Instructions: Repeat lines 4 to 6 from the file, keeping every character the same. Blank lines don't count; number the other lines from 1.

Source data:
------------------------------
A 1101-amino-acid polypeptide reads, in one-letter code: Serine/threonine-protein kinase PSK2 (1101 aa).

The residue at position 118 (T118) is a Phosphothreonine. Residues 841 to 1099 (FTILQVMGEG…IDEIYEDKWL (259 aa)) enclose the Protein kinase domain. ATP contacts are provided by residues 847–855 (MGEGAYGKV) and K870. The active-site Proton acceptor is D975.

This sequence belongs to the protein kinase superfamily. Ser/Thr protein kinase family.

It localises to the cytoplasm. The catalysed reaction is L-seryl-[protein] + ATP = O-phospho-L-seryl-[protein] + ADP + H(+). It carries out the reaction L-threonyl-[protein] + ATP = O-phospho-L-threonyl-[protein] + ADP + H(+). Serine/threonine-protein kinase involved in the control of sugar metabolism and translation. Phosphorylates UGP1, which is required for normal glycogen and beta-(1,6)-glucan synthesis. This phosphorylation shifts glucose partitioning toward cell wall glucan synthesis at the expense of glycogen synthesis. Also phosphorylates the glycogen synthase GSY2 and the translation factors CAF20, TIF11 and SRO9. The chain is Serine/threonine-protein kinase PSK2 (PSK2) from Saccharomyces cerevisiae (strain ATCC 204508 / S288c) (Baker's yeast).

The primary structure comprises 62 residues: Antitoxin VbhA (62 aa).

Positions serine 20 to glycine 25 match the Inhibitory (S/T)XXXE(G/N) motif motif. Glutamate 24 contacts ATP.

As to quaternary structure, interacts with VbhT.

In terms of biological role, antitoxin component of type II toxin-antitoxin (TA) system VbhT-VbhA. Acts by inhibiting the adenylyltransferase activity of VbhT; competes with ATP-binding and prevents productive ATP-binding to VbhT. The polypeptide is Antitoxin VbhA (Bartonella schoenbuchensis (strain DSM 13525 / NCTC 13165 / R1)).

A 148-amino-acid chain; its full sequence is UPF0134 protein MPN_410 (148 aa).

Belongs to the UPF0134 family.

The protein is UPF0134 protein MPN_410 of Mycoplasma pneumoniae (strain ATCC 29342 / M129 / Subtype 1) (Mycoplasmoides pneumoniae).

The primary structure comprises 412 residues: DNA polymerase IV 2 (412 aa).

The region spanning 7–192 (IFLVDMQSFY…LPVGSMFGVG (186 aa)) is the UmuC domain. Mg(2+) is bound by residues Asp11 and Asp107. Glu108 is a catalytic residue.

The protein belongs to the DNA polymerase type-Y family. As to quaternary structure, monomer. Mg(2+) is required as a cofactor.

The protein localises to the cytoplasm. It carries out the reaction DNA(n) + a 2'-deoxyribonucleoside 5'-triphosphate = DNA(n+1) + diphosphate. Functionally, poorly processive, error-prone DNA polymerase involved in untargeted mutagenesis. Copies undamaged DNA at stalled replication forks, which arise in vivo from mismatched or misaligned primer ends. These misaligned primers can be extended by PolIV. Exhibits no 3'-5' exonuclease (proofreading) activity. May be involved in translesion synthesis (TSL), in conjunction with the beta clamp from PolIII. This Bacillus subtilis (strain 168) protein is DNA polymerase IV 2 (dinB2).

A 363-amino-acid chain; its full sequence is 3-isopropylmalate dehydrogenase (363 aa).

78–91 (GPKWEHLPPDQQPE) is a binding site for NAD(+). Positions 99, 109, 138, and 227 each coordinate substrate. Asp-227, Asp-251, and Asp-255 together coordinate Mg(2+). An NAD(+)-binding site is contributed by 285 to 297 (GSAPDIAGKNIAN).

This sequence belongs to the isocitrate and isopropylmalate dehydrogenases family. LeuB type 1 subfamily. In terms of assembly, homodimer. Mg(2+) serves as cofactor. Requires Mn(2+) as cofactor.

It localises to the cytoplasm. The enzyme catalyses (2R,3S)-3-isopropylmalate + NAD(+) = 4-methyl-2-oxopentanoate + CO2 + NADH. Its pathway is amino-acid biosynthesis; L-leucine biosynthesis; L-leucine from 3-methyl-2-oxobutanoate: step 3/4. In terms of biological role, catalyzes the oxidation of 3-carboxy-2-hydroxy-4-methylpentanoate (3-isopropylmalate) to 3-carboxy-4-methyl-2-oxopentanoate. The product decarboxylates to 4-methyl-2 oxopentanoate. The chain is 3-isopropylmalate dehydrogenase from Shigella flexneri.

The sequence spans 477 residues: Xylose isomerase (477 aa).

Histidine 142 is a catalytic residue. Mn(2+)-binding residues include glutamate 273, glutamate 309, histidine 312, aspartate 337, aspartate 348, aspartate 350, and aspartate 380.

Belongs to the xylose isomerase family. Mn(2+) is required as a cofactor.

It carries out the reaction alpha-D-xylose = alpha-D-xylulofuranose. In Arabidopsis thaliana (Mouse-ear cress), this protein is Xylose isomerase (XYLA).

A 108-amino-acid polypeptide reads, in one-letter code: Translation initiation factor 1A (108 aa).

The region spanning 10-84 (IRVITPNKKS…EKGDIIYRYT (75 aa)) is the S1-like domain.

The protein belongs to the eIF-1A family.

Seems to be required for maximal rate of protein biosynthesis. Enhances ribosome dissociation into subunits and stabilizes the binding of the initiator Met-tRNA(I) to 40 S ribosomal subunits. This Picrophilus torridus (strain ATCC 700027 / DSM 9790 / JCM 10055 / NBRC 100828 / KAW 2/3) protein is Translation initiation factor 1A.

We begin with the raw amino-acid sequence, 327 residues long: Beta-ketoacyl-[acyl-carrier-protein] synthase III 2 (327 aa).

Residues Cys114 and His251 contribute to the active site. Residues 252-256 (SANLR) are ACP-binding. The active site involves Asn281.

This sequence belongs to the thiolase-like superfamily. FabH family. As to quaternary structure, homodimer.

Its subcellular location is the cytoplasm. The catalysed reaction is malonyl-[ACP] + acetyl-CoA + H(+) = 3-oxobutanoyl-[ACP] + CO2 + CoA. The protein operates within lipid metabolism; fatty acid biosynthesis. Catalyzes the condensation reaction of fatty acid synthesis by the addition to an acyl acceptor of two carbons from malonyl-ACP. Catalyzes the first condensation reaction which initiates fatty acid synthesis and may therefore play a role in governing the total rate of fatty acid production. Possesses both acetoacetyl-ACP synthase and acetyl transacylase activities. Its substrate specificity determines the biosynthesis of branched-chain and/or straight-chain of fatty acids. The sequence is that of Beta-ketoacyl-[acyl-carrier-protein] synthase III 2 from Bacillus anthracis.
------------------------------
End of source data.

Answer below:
It localises to the cytoplasm. The catalysed reaction is L-seryl-[protein] + ATP = O-phospho-L-seryl-[protein] + ADP + H(+). It carries out the reaction L-threonyl-[protein] + ATP = O-phospho-L-threonyl-[protein] + ADP + H(+). Serine/threonine-protein kinase involved in the control of sugar metabolism and translation. Phosphorylates UGP1, which is required for normal glycogen and beta-(1,6)-glucan synthesis. This phosphorylation shifts glucose partitioning toward cell wall glucan synthesis at the expense of glycogen synthesis. Also phosphorylates the glycogen synthase GSY2 and the translation factors CAF20, TIF11 and SRO9. The chain is Serine/threonine-protein kinase PSK2 (PSK2) from Saccharomyces cerevisiae (strain ATCC 204508 / S288c) (Baker's yeast).

The primary structure comprises 62 residues: Antitoxin VbhA (62 aa).

Positions serine 20 to glycine 25 match the Inhibitory (S/T)XXXE(G/N) motif motif. Glutamate 24 contacts ATP.